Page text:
Trevor Hoffman told Adam McCalvy of MLB.com that he’s leaning toward wanting to continue pitching in 2011, but McCalvy writes that “the offers are sparse” for the all-time saves leader after he struggled in 2010.
With a 2-7 record and 5.89 ERA in 47 innings Hoffman’s overall numbers were ugly, but he bounced back from a brutal first two months to post a 2.67 ERA, .218 opponents’ batting average, and 20/9 K/BB ratio in 30 innings over his final 32 appearances. And he’s just one season removed from saving 37 games with a 1.83 ERA.
Hoffman told McCalvy that had some conversations with the Diamondbacks early in the offseason, but that window closed when they signed J.J. Putz:
Arizona got hot there for a little bit, but that closed when J.J. signed. It seemed like a pretty good opportunity. I haven’t come to grips yet whether, if something comes along, I want to pitch. That needs to be cleared up first. I’m kind of enjoying being normal and having an offseason. Usually, after only a few weeks you’re beginning the process again of getting your body in tune. I haven’t really engaged in the continual workouts like I’ve done in previous years, and it’s been a little refreshing. I’m hoping it will bring clarity into the decision.
At this point it seems unlikely that any team will give Hoffman an opportunity to enter 2011 as their closer, so the question is whether he wants to be a middle reliever and perhaps whether he wants to battle for a middle relief job on a minor-league contract. He showed enough in the second half to suggest he can still get big-league hitters out at age 43, but coming back would mean entering a season without ninth-inning duties for the first time since 1993.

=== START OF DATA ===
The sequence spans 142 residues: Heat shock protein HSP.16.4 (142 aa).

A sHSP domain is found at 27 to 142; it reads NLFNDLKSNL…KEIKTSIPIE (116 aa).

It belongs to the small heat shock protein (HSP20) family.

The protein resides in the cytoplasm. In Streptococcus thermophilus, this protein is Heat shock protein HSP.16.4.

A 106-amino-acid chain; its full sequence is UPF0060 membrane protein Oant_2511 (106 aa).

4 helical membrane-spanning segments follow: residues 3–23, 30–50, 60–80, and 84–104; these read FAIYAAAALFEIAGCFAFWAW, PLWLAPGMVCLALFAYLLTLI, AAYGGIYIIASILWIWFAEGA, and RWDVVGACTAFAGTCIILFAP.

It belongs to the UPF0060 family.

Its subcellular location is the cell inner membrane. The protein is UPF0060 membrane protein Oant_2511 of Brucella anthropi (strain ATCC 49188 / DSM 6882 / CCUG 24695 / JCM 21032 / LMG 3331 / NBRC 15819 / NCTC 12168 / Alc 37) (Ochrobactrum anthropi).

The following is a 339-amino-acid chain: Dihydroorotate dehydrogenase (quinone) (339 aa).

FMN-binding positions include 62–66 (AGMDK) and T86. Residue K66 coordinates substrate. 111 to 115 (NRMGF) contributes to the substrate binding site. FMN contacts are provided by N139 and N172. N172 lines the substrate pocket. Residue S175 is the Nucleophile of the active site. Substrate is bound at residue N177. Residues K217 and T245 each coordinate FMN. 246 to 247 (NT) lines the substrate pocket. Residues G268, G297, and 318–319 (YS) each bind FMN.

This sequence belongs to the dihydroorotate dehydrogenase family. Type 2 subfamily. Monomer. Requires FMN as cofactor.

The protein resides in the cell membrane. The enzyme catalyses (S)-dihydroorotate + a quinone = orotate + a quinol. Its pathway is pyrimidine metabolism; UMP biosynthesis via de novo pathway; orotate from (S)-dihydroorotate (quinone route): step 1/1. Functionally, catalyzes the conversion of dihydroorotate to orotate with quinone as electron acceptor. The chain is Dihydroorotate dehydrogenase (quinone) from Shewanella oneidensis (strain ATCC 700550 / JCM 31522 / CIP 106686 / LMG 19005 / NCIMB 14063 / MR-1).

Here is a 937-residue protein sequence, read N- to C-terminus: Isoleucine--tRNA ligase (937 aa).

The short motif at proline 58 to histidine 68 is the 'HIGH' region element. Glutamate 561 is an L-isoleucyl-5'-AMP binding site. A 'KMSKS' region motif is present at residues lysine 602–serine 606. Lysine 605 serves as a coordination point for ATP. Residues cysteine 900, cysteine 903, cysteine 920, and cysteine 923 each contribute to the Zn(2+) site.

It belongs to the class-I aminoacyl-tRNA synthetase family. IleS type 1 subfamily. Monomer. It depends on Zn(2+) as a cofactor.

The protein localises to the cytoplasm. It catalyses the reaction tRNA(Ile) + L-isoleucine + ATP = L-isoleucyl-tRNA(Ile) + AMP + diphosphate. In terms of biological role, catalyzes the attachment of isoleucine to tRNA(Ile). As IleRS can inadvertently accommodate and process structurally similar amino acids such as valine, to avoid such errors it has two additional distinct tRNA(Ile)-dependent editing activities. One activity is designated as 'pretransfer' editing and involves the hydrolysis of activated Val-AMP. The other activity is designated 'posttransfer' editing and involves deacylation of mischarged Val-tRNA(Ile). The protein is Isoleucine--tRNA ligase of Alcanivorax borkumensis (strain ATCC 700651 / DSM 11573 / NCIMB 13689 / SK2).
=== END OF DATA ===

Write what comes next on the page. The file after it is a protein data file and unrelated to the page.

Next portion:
Former Red Sox right-hander Nathan Eovaldi is up for grabs this offseason, and Nick Cafardo of the Boston Globe says that as many as nine suitors are interested in bringing the righty aboard. While the Red Sox are eager to retain Eovaldi’s services after his lights-out performance during their recent postseason run, they’ll have to contend with the Brewers, Phillies, Braves, White Sox, Padres, Blue Jays, Giants, and Angels — all of whom are reportedly positioned to offer something for the starter this winter.
It wasn’t all smooth sailing for the 28-year-old in 2018, however. After losing his 2017 season to Tommy John surgery, he underwent an additional procedure to remove loose bodies from his right elbow in March and didn’t make his first appearance until the end of May. He was flipped for lefty reliever Jalen Beeks just prior to the trade deadline and finished his season with a combined 6-7 record in 21 starts, a 3.81 ERA, 1.6 BB/9, and 8.2 SO/9 through 111 innings.
Despite his numerous health issues over the last few years, Eovaldi raised his stock in October after becoming a major contributor during the Red Sox’ championship run. He contributed two quality starts in the ALDS and ALCS and returned in Games 1-3 of the World Series with three lights-out performances in relief — including a six-inning effort in the 18-inning marathon that was Game 3.
A frontrunner has yet to emerge for the righty this offseason, but Cafardo points out that the nine teams listed so far might just be the tip of the iceberg. Still, he won’t be the most sought-after starter on the market, as former Diamondbacks southpaw Patrick Corbin is expected to command an even bigger payday following his career-best 6.0-fWAR performance in 2018.